Magazine article Geographical

Point of View

Magazine article Geographical

Point of View

Article excerpt

IN MY OPINION, the new 'scramble for Africa' should be embraced as an opportunity to generate economic growth, alleviate poverty and secure food and energy supplies for the future.

In contrast to the negative picture painted in the Dossier in the August 2011 issue of Geographical (A new colonial carve-up?), land deals being conducted in the frontier regions of sub-Saharan Africa have a great deal to offer the continent.

There is no doubt that there have been some horrific cases of multinational organisations trying to grab land in Africa. In 2008, for example, Daewoo attempted to lease more than one million hectares in Madagascar. But this deal fell through because of the level of suffering that it would have caused to local people.

These kind of land-grab lease deals cannot and do not work. The federal governments and local communities involved aren't stupid. If a deal doesn't have benefits for their country and their people, they won't sanction it. Despite common misconceptions, it takes a lot of negotiation and mutual trust to be able to gain access to land in Africa. Yes, the African people are in need of catalytic fiscal development, but more than anything, they are in need of respect.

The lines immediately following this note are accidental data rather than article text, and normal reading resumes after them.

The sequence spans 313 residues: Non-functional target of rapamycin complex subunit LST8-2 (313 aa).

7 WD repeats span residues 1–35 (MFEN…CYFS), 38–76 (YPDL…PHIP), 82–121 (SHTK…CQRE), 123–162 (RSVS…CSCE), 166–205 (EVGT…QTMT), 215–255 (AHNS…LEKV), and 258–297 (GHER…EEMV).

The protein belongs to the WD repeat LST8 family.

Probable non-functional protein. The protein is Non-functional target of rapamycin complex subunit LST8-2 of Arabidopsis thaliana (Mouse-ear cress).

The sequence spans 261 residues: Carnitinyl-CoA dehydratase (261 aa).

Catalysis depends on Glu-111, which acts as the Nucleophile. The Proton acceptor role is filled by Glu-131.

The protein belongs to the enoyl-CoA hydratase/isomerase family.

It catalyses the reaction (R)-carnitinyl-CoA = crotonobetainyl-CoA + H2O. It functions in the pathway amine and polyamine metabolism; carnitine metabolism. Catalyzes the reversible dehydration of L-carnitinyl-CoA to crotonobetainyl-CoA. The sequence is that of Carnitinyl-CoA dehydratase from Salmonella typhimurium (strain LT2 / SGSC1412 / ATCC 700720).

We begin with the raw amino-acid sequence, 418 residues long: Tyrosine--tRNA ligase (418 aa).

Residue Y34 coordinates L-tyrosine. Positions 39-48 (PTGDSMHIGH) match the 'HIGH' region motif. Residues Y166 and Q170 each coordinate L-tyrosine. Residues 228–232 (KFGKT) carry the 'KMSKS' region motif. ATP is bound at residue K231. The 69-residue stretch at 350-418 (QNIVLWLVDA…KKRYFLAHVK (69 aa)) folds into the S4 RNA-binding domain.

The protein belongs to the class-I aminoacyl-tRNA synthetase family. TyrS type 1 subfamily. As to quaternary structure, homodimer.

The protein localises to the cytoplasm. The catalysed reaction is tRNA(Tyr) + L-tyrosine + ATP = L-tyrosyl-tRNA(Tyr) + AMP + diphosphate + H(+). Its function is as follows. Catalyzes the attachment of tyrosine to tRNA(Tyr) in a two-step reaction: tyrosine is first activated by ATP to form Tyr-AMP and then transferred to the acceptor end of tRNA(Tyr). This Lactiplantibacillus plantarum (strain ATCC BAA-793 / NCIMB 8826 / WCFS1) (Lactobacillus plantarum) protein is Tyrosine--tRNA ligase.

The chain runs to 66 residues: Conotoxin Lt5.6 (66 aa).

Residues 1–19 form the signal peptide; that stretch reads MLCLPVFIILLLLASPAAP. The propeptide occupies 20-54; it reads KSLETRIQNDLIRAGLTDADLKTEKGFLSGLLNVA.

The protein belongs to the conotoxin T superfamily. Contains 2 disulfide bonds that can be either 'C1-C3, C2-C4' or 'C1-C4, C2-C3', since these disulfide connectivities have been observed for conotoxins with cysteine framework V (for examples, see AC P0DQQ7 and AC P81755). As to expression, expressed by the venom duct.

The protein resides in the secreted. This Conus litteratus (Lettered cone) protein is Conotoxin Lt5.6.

Companies working to develop large-scale agricultural enterprises in Africa have been accused of neocolonialism. But if the motive behind historical colonialism was to open up trade routes into the African interior in order to give the African people the opportunity to develop and trade with the rest of the world, is it such a bad thing with which to be associated? Let us remember that David Livingston's ideal was to introduce commerce, Christianity and civilisation by opening up trade routes for agriculture.

Problems arose when this principle was corrupted by greed, and European powers seized control of land for their empires. But if those of us working to develop land today don't seize it through force or bribery, or control it through ownership and governance, then our actions could benefit Africa and its people.

African countries need commerce. The only proven way to do this is through foreign direct investment: international companies can develop infrastructure, create markets and provide associated services to develop wealth organically. As long as all stakeholders benefit and communities aren't exploited, I would argue that this form of neo-colonialism is a good thing.

My company, Bousted Agriculture, has three sites in Zimbabwe's Zambezi Valley with a total area of more than one million hectares. …

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